The government through its spin has conned everyone into believing that Metro West will resolve this as well as alleviating overcrowding on the T1 Western Line. It won't. While I fully support Metro West as a valuable addition to Sydney's rail network, servicing a new rail corridor between Parramatta and the CBD, it will do bugger all for increasing capacity for the Outer Western and Richmond Lines and also the T2 South Line via both Granville and Regents Park.

It's bleedingly obvious that sextuplication of the Western Line between Homebush and Granville should have greater priority to increase capacity, enabling more services from the Western, Richmond and South Lines to travel directly into the CBD, without the need to interchange to a metro service, if it was at all ever practicable. The location and design of supposed interchange stations for Metro West at Westmead, Parramatta and North Strathfield (with the Northern Line) are hardly conducive to convenient interchange.

Sextuplication will provide some short to medium term breathing space to increase services on the existing network from the outer suburbs to the CBD by utilising the spare capacity on the Western Main Line tracks from Strathfield to Sydney Terminal. However, eventually further amplification will be needed from Strathfield to the CBD by way of an express tunnel for suburban services to a new terminus in the CBD, such as the previously proposed City Relief Line to Wynyard/Barangaroo via the western fringe of the CBD. The government's current strategy of ignoring infrastructure upgrades to the existing network, i.e. track amplifications and extensions, in favour of the 'one size fits all' metro alternative is flawed. By TfNSW own admission, the existing Sydney Trains' network will continue to provide 80% of rail services, so it can hardly be ignored and will require continuing investment. There is a place for both however, particularly for new segregated metro lines servicing inner and middle ring suburbs, which don't have a rail service. The Northern Beaches and South Eastern suburbs, as well as cross regional links come to mind.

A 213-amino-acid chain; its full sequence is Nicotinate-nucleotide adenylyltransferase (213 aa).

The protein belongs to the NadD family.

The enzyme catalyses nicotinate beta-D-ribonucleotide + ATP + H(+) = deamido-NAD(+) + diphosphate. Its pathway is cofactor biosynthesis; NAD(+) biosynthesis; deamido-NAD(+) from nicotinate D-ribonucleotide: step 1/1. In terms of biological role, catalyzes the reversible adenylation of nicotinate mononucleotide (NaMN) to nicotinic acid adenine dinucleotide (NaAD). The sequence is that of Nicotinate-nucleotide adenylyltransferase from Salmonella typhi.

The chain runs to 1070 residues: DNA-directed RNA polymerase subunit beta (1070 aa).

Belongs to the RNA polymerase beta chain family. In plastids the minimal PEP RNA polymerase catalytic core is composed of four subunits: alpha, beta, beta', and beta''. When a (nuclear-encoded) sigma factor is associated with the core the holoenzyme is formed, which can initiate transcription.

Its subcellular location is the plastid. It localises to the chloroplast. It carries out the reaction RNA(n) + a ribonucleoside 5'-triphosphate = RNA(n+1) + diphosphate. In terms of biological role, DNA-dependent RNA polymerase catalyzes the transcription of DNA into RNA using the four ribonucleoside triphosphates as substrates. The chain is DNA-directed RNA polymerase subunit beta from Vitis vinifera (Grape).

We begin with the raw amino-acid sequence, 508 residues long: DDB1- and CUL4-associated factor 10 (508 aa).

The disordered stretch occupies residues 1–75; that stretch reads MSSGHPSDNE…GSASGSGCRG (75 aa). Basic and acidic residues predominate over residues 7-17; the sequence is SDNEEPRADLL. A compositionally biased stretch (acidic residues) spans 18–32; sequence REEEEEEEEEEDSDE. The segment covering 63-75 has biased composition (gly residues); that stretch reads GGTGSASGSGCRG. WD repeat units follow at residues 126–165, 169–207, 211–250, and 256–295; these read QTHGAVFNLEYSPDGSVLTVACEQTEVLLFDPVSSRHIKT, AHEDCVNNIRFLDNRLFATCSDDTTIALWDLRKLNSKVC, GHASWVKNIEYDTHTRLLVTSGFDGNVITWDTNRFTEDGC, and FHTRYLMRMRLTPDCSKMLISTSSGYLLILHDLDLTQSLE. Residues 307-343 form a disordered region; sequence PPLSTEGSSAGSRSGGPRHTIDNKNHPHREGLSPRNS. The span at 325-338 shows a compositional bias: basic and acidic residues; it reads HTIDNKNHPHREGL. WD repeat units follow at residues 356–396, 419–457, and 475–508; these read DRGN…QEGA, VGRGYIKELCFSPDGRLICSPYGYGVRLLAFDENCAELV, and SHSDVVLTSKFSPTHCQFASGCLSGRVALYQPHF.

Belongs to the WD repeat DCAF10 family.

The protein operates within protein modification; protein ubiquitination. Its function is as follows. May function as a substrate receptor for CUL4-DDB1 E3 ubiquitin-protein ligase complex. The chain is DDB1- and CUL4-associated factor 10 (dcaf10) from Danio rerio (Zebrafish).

Too many commentators continue to proffer the unrealistic suggestion that much of the existing suburban rail network should be "metrofied". It's neither warranted nor affordable, as well as the disruption caused by closing down existing lines for conversion for extended periods. After the Bankstown Line metro conversion, I don't think there will be too much appetite for further metro conversions in view of the compromises which have to be made in converting a legacy network, compared with a completely segregated greenfield metro.
Last edited by Transtopic on Mon Aug 24, 2020 9:08 pm, edited 2 times in total.
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Re: Other rail possibilties

Post by Swift »

I agree fully with the importance of continued investment in the double decker system and leaving metro for inner ring suburbs. Having a metro out to Tallawong puts paid to that idea. It should have been left as double deck stock going out that far, which is what they're suited for.